The condition you are describing is focal alopecia, which is a localised area of hair loss on a dog. Pyotraumatic dermatitis, also known as “hot spots,” can leave such a characteristic lesion after they heal. Due to damage to the hair follicles during active inflammation, the hair may or may not grow back.

My concern is that you notice red spots around the edges of the lesion and that it is gradually increasing is size, which strongly suggests an active inflammatory response. Ringworm produces circular hairless lesions with a red ring, and should be ruled out by your regular veterinarian. Proper tests should be done to diagnose the disease correctly.

Treatment involves clipping the wound just past the red area so that the skin can be cleaned with a chlorhexidene solution and cool water, followed with topical application of an antimicrobial ointment or spray such as Vetericyn. Oral supplementation with omega fatty acids can also reduce the severity of chronic dermatoses.

My bulldog has broken out with these bumps around his mouth and chin. They look like little blisters. They don’t seem to hurt him but I’m still worried that he is allergic to something around the house?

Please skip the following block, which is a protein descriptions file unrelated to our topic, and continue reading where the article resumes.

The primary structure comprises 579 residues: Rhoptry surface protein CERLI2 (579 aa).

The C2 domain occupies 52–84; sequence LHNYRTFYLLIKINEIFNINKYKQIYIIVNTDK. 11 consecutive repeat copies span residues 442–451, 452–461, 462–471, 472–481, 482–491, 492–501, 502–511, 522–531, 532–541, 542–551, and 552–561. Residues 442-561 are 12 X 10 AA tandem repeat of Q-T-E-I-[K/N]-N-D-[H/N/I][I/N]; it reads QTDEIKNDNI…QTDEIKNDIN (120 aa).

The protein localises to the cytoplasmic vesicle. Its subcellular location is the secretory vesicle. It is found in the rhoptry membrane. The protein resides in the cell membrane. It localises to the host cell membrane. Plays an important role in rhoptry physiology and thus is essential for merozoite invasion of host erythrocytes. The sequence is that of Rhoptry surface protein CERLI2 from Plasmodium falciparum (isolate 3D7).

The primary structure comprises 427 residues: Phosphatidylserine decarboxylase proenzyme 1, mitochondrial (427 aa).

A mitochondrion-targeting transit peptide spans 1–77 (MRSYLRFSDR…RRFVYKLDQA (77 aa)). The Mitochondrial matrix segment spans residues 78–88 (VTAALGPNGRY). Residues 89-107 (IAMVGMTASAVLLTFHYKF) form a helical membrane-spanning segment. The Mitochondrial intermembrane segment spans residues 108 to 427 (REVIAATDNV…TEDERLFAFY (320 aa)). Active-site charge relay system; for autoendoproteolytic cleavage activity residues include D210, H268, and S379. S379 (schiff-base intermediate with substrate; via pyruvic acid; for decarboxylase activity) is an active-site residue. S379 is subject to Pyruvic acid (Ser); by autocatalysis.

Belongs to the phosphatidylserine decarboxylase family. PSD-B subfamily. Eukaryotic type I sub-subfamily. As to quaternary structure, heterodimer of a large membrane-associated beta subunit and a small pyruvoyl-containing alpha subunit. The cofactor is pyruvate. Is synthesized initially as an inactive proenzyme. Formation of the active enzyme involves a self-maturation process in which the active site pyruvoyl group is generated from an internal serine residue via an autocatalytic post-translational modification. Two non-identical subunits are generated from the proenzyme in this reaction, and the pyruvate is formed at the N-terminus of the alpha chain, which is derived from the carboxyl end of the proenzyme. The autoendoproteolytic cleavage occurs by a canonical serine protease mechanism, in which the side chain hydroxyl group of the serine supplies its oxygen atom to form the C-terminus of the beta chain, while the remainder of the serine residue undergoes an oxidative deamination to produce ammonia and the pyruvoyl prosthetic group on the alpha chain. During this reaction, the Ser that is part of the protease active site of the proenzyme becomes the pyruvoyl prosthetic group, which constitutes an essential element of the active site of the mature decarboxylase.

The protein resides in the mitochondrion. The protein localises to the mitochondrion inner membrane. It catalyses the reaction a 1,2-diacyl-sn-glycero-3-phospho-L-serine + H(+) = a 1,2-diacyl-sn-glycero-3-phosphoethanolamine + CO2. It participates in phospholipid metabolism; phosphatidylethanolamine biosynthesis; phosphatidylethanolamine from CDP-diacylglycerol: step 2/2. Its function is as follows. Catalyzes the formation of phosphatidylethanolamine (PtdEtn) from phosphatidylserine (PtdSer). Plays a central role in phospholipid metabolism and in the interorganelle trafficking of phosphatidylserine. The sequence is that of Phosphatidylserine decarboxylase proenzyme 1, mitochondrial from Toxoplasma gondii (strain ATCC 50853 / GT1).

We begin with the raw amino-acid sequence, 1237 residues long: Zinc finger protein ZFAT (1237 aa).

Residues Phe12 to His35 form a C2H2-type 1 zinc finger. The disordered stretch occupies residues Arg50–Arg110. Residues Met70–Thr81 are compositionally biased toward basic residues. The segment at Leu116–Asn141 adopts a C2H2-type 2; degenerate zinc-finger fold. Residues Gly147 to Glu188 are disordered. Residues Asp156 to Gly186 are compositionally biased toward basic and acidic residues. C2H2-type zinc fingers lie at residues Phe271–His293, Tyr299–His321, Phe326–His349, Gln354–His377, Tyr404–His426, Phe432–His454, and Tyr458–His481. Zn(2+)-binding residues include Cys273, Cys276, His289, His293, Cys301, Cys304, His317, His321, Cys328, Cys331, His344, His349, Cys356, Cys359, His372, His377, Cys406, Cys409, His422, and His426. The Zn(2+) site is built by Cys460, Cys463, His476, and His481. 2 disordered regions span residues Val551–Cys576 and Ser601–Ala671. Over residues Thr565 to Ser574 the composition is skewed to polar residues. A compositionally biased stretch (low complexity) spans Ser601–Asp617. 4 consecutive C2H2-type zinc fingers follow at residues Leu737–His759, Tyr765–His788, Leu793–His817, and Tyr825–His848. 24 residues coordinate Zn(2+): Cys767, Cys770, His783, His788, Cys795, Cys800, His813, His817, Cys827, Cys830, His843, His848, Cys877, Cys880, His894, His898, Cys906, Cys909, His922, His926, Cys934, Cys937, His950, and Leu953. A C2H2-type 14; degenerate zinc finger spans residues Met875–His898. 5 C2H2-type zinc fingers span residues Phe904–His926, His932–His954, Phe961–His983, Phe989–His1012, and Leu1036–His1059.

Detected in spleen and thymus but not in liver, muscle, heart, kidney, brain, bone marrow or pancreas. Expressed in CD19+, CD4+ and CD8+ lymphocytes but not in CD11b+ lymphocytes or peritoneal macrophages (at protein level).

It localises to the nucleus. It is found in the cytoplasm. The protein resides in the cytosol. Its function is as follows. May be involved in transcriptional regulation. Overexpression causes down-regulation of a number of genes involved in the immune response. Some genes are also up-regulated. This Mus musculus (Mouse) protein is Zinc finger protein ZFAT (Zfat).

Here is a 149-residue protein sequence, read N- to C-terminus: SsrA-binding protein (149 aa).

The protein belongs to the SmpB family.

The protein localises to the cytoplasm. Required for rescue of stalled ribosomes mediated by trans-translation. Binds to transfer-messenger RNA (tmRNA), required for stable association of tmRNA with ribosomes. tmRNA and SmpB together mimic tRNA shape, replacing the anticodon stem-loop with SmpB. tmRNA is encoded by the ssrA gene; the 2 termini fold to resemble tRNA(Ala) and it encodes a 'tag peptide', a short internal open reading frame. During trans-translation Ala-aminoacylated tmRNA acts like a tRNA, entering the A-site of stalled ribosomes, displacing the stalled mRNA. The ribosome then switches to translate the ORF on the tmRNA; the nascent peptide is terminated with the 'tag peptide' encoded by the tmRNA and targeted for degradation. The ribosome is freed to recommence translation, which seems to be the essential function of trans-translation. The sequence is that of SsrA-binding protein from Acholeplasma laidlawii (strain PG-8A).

This sounds like a fairly common ailment known as canine acne. In fact, bulldog is one of the breeds that is most affected by this complaint (as well as Boxers and Great Danes). This condition most commonly begins to develop at around the age of 5 to 8 months (equivalent to adolescence in humans).

Typically, the condition will resolve itself after about one year of age — and if chronic acne still persists, veterinary care may be required. Keeping the skin around affected areas clean with mild anti-bacterial cleanses will help to control outbreaks and prevent infection. Anti-inflammatories are only generally required if your dog is scratching the affected area more than is healthy for the skin. I would still recommend that your dog sees a vet, who may decide to take a skin biopsy to be sure that acne is the cause. Other possible reasons for these symptoms include ringworm and demodecosis (a mite infestation).

How can I stop my dog from chewing and swallowing certain objects?

Just like the inclusion of a new family member involves the process of telling, explaining or teaching (in case of a baby) them the rules of living in a particular family, the dogs also need to be trained not to chew on household stuff, like furniture or bottles. They are taught in initial stage by pulling away the object and, instead, handing them their calcium bone or teether. A “no” command if taught, helps. The dogs have the tendency to chew on things out of anxiety or anger, or simply when the teeth are still growing they have a craving to bite or chew.